The Corregedor (Inspector-General or Magistrate) was a position established by the Portuguese crown in the 14th-15th century, with the authority to "correct" acts of a local, administrative or judicial nature within the Kingdom. Although common throughout the Kingdom, the role was more common and important in the administration of the Azores.


The King of Portugal had by ordination, in the entire Kingdom, the right to send important authorities, in his name, to correct the acts at all levels of the local administration and judiciary.[1] To this end, since he was unable to participate directly, he established the post of Corregedor.[1]

The first Corregedor with jurisdiction over the Azores, Dr. Afonso de Matos, was nominated by King Manuel I of Portugal in 1503.[1] Part of his obligation was that he was required to visit the Azores once per year, at the expense of the local authorities.[1][2]

After 1535, King John established a time-frame for corrections to be made in each island of the Azores, and by each Captaincy.[1] In that statement, a four-month plan was established specifically for the islands of São Jorge,[3] Graciosa, Faial, Pico and Flores, the islands of Santa Maria and São Miguel established a specific working division and, the island of Terceira alone. In special circumstances, the Corregedor could visit each island for longer stays.[1]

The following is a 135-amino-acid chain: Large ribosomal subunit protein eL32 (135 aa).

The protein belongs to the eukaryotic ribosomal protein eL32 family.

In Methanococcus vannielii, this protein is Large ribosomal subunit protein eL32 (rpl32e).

The Corregedor in the Azores was the most important judicial magistrate, judging at the second-tier, providing appeals and conflicts between presiding judges and ouvidors (the counsels, of the Captains-General).[1] The royal edict of 1767 established the predominance of the corregador, recognizing his power to judge appeals, something that the corregedors on the continent were not permitted to do.[1] In this role, the Corregedor could suspend the jurisdiction or their powers to judge, during his visit.[1] Similarly, the Corregedor was responsible for inspecting the functioning of the Municipal authorities (Portuguese: Câmaras Municipais) and audit the books of the public finances.[1]


  1. 1 2 3 4 5 6 7 8 9 10 Carlos Melo Bento (2008), p.62
  2. Gaspar Frutuoso (Saudades da Terra), Book VI, Chapter XII, p.91 (1963)
  3. On São Jorge, a judge was appointed a non-permanent judicial appointee that only visited briefly to carry-out his role on the island.
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